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The future of no-tillage systems in Western Australia

Ken Flower and Tim Braslin

Western Australian No-tillage Farmers Association (WANTFA), Email


The adoption of no-till seeding in Western Australia (WA) appears to have reached a plateau and its sustainability has been questioned with increased occurrences of herbicide resistance in the dominant weed populations. Consequently, the WA No-Till Farmers Association (WANTFA) conducted a Situation Analysis of no-till systems in March 2005. Over 20 meetings and workshops were held with scientists, agronomists and growers at various locations across the wheatbelt to obtain an overview of important factors in the current no-tillage cropping system, such as ground cover levels, removal of stubble, rotations, seeding systems and weed control methods. The main conclusions from the analysis were that there was a lack of soil cover, inadequate crop diversity in the rotations and weed control difficulties with increasing herbicide resistance. Common practices such as over-grazing, burning and tillage were contributing to the problems. It was recommended that no-tillage systems in WA should be based on full stubble retention, diverse rotations with cover crops and a more holistic approach to weed management. In addition, seeding with disc openers was considered important to build up the required crop residue levels, as the full benefits of the system cannot be achieved with minimal soil cover. It is clear that if no-till is to advance, a systems approach must be used with all aspects of crop, and in some cases livestock, production being considered – no-till cannot be thought of as “just a seeding method”. In response, WANTFA has initiated a long term system study, involving scientists and farmers, to test and further develop these no-tillage recommendations as a sustainable farming system for the future. In addition, a program testing different cover crops has been initiated to provide options for adding diversity to the rotation.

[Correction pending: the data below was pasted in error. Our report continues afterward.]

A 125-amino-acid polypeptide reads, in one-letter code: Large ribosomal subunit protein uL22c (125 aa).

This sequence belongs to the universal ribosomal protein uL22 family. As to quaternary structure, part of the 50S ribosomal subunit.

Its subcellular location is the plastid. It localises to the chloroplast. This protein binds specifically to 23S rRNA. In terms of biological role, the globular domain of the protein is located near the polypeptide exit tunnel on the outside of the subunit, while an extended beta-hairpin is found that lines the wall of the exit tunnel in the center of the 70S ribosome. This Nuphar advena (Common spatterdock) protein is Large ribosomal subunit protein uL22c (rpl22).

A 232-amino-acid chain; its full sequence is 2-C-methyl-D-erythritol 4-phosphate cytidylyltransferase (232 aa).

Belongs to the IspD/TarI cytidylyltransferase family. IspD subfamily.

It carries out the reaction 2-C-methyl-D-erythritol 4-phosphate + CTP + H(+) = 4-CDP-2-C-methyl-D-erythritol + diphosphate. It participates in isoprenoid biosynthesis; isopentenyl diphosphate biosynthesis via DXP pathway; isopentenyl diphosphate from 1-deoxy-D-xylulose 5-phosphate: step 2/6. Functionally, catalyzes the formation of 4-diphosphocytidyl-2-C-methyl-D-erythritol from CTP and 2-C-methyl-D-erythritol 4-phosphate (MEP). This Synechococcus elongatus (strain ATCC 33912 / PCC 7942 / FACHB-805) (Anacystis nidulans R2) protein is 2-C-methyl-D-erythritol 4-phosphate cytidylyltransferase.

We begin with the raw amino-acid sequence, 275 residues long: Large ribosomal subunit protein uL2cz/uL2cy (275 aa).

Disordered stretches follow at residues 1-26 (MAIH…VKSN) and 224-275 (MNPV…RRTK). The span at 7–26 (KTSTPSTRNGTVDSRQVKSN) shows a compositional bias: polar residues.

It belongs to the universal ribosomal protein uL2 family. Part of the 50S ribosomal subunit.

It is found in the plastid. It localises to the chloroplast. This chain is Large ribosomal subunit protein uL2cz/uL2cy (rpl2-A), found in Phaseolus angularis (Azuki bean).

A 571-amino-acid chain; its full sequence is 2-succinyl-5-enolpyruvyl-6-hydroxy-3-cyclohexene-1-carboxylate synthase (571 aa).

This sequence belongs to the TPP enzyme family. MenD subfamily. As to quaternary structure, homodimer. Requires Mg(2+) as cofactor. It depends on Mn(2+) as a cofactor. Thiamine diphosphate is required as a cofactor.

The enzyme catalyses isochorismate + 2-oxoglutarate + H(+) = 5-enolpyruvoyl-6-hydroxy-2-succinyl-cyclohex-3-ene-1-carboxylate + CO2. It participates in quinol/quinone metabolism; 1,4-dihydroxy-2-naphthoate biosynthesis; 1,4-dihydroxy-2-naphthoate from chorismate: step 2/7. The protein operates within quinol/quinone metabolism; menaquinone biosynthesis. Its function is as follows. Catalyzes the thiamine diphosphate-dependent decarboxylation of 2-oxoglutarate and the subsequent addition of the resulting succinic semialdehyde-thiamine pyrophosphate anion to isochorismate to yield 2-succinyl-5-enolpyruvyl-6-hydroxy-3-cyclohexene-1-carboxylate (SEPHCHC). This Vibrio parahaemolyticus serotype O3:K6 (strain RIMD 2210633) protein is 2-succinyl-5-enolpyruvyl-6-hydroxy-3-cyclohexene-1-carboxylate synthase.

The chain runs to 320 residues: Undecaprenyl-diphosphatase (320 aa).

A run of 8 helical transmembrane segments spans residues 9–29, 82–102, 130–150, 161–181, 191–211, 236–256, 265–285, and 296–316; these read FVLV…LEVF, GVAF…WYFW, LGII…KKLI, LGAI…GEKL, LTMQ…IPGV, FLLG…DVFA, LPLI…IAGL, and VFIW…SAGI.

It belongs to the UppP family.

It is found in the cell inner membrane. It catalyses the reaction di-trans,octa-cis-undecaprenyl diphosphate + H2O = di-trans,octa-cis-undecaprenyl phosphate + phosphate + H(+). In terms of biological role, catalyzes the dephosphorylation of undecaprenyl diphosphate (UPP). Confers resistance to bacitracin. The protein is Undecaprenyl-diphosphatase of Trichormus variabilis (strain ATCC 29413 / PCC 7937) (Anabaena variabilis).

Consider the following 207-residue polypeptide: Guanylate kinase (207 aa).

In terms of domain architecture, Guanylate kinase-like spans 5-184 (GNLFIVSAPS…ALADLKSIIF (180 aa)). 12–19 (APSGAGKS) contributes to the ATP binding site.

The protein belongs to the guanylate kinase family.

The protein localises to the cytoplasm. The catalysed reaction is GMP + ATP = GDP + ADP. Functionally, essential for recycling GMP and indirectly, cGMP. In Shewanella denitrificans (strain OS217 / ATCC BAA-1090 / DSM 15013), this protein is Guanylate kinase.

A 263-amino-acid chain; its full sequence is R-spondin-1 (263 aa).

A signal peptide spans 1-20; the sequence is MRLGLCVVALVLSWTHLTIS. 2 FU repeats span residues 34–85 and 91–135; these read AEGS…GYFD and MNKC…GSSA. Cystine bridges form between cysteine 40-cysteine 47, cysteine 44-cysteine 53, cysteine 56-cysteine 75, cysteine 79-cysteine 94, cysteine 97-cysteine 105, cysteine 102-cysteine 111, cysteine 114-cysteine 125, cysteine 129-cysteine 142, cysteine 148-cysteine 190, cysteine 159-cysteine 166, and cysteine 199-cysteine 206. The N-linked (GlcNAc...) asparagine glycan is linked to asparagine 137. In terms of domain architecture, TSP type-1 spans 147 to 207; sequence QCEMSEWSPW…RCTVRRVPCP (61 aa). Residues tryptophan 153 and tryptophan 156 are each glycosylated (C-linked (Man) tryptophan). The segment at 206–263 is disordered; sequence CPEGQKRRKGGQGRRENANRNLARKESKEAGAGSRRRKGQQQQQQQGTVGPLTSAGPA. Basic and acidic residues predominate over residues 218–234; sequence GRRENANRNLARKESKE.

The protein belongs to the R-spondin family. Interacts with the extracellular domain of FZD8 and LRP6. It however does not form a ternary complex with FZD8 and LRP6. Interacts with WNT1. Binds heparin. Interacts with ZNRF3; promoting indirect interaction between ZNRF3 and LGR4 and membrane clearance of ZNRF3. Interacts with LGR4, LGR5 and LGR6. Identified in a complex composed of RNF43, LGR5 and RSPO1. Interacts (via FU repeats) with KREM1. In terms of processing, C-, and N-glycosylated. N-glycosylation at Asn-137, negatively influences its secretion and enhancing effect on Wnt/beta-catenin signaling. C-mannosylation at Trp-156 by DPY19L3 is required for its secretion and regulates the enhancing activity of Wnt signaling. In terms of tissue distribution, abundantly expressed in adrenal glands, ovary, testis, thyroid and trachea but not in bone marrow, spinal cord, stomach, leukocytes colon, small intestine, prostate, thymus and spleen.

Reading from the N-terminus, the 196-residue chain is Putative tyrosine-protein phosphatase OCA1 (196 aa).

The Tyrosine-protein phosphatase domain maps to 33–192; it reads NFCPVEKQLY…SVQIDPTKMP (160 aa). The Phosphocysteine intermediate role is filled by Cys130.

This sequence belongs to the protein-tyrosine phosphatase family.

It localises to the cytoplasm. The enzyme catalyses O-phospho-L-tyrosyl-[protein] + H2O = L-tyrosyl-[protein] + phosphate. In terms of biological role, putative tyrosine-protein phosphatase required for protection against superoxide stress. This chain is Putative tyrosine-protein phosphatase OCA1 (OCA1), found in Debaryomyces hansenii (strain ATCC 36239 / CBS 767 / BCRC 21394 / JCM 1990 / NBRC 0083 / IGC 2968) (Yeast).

Key Words

No-tillage, Situation Analysis, Derpsch, cover crops, herbicide resistance, full stubble retention


No-tillage in WA has been defined as narrow/knife point seeding with less than full cut-out (Crabtree pers. Comm.). A knife point is a narrow seeding point (about 16 mm wide) attached to a tyne that creates a furrow into which the seed and fertilizer are placed. The benefits of using the no-tillage system include improved soil health, erosion control, moisture conservation, timeliness of operations and yield improvements. As a consequence of these benefits the adoption of no-tillage system by WA growers occurred rapidly during the 1990s (Crabtree, 2000). The practice is now widespread with approximately 86% of WA growers using no-tillage methods on a portion of their farm (D’Emden and Llewellyn 2004, 2006). Nonetheless, the adoption of this system appears to have reached a plateau with a number of challenges ahead. A survey of growers highlighted that herbicide resistance and weed control issues were the main reasons for reducing no-tillage use (D’Emden and Llewellyn 2004, 2006). With this in mind WANTFA approached Rolf Derpsch, an international no-tillage consultant based in Paraguay, to conduct a Situation Analysis of no-tillage systems in WA (Derpsch, 2005). The aim of this paper is to present the principle findings from the Situation Analysis and to discuss the implications and possible solutions that would form the basis of WANTFA’s future research and development activities.

Situation Analysis of no-tillage systems in WA